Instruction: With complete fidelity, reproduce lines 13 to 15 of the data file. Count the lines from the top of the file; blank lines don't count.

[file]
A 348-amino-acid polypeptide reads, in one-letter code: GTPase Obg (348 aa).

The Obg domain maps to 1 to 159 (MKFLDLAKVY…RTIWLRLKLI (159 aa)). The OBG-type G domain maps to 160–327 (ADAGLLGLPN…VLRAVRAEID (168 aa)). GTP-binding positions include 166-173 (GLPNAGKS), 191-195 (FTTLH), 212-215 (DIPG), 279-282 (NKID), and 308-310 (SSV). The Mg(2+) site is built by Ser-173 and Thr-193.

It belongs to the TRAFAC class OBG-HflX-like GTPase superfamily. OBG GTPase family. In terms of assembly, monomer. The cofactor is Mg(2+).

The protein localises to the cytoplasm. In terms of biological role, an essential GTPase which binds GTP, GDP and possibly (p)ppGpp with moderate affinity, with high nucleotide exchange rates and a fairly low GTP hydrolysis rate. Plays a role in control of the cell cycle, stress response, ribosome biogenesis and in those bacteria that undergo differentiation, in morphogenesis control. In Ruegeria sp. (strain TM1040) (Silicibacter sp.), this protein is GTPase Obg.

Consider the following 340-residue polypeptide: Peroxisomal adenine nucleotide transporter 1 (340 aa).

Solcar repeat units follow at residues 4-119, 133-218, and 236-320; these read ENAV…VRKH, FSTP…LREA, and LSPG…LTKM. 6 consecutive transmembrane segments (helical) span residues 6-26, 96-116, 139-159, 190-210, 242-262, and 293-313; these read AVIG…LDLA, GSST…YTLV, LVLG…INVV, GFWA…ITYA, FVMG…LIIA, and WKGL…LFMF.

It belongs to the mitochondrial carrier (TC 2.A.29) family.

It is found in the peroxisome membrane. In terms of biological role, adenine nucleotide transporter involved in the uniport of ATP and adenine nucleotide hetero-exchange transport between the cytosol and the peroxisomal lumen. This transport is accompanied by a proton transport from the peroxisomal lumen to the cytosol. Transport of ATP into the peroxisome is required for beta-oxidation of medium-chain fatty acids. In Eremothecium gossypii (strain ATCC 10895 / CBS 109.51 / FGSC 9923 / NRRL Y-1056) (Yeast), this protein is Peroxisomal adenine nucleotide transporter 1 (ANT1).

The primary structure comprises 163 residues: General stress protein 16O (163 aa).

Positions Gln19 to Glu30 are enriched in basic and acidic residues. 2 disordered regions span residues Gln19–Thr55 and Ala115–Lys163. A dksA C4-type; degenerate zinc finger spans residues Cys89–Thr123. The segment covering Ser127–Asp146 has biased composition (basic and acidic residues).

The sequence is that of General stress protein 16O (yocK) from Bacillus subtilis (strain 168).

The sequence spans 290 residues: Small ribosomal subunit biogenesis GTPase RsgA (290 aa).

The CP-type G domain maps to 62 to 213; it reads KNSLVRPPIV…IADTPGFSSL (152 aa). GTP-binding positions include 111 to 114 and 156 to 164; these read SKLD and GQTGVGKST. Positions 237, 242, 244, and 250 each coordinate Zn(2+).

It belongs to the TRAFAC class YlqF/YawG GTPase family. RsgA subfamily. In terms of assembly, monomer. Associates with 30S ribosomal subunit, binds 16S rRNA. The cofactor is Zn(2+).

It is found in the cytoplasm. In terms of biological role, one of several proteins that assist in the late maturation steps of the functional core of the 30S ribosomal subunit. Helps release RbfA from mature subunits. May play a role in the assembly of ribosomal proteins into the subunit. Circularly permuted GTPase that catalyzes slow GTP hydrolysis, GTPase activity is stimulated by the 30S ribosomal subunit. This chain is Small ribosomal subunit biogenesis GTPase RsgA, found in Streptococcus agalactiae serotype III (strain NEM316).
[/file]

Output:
The CP-type G domain maps to 62 to 213; it reads KNSLVRPPIV…IADTPGFSSL (152 aa). GTP-binding positions include 111 to 114 and 156 to 164; these read SKLD and GQTGVGKST. Positions 237, 242, 244, and 250 each coordinate Zn(2+).

It belongs to the TRAFAC class YlqF/YawG GTPase family. RsgA subfamily. In terms of assembly, monomer. Associates with 30S ribosomal subunit, binds 16S rRNA. The cofactor is Zn(2+).

It is found in the cytoplasm. In terms of biological role, one of several proteins that assist in the late maturation steps of the functional core of the 30S ribosomal subunit. Helps release RbfA from mature subunits. May play a role in the assembly of ribosomal proteins into the subunit. Circularly permuted GTPase that catalyzes slow GTP hydrolysis, GTPase activity is stimulated by the 30S ribosomal subunit. This chain is Small ribosomal subunit biogenesis GTPase RsgA, found in Streptococcus agalactiae serotype III (strain NEM316).